|Seasonal occurrence and dominance of Centropages congeners in the Middle Atlantic Bight, USA|Grant, G.C. (1988). Seasonal occurrence and dominance of Centropages congeners in the Middle Atlantic Bight, USA, in: Boxshall, G.A. et al. (Ed.) Biology of copepods: Proceedings of the Third International Conference on Copepoda. Developments in Hydrobiology, 47: pp. 227-237. hdl.handle.net/10.1007/978-94-009-3103-9_21
In: Boxshall, G.A.; Schminke, H.K. (Ed.) (1988). Biology of copepods: Proceedings of the Third International Conference on Copepoda. Developments in Hydrobiology, 47. Kluwer Academic Publishers: Dordrecht. ISBN 90-6193-654-3. XII, 639 pp., more
In: Dumont, H.J. (Ed.) Developments in Hydrobiology. Kluwer Academic/Springer: The Hague; London; Boston; Dordrecht. ISSN 0167-8418, more
Seasonal distribution; Temperature effects; Centropages Krøyer, 1849 [WoRMS]; Marine
Centropages; Dominance index; Interspecific association
The copepod fauna of Middle Atlantic Bight waters regularly includes four species of Centropages: C. typicus, C. hamatus, C. velificatus, and C. bradyi. Seasonal collections of copepods with coarse-meshed (0.5 mm) bongo and neuston nets were often dominated by one of these congeners. A fifth species, C. violaceus, occurs very rarely, presumably as an expatriate from the Gulf Stream. C. typicus was the dominant large copepod in most seasons, especially at midshelf, but was largely replaced by Calanus finmarchicus after a severely cold winter (1977). The other Centropages species were less abundant and widespread: C. hamatus dominated inshore collections during winter and spring of 1977; C. bradyi was restricted mostly to outer shelf stations and was never abundant; C. velificatus appeared more frequently in the southern Bight, where it dominated a few inner shelf neuston collections in summer and fall.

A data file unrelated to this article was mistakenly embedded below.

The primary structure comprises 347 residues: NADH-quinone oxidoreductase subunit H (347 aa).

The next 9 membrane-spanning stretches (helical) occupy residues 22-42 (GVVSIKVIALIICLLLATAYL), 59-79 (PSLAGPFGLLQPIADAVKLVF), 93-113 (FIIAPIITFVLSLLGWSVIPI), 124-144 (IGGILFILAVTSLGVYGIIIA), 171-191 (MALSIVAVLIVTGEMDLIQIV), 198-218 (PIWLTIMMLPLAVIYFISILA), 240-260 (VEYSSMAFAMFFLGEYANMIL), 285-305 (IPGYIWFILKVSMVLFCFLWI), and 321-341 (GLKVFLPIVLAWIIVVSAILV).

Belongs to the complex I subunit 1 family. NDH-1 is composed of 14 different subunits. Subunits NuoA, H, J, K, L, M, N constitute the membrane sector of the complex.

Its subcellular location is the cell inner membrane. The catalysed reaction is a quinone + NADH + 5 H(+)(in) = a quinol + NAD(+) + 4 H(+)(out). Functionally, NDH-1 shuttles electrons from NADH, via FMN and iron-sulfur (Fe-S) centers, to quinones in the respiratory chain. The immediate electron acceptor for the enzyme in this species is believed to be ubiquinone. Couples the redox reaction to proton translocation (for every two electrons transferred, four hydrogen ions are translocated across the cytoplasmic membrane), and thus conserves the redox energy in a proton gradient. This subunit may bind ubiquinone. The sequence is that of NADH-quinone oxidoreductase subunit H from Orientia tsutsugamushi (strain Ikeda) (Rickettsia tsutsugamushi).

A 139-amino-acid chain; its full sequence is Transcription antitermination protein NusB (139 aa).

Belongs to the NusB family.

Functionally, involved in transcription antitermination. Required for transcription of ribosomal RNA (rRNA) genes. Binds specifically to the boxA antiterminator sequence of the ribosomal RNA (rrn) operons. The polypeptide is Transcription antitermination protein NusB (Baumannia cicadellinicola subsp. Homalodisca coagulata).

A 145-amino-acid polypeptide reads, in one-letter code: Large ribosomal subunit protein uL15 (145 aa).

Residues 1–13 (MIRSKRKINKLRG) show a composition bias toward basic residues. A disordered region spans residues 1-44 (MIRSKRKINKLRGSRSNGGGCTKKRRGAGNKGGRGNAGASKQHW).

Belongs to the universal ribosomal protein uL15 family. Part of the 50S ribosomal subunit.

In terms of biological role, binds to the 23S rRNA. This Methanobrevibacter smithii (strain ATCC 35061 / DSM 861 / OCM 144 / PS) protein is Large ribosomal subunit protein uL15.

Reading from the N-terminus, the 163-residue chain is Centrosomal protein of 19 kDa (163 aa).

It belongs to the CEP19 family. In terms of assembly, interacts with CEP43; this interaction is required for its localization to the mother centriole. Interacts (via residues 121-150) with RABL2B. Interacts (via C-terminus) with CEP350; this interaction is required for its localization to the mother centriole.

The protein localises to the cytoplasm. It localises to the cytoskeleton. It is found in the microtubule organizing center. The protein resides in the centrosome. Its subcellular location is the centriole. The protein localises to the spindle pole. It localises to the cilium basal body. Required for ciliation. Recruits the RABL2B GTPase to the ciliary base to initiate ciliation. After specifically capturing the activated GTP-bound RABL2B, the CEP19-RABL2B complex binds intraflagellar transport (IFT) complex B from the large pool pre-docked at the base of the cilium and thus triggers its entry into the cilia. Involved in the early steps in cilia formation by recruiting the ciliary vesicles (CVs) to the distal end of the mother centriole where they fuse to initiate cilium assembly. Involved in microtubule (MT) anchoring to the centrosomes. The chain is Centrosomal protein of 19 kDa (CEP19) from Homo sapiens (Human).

Except for the dominant and year-round C. typicus, Centropages congeners within the Middle Atlantic Bight were variously separated, temporally and spatially. C. bradyi and C. hamatus were completely separated into depths >50 m and <50 m, respectively, in seasons when both were collected. The cold-water C. hamatus was largely separated by season from C. velificatus, the congener with preference for warm temperatures. Winter and spring occurrences of the latter were limited to offshore, southern stations, away from inshore abundances of C. hamatus. Since C. velificatus was abundant only at inshore locations, it was also typically separate from the offshore C. bradyi.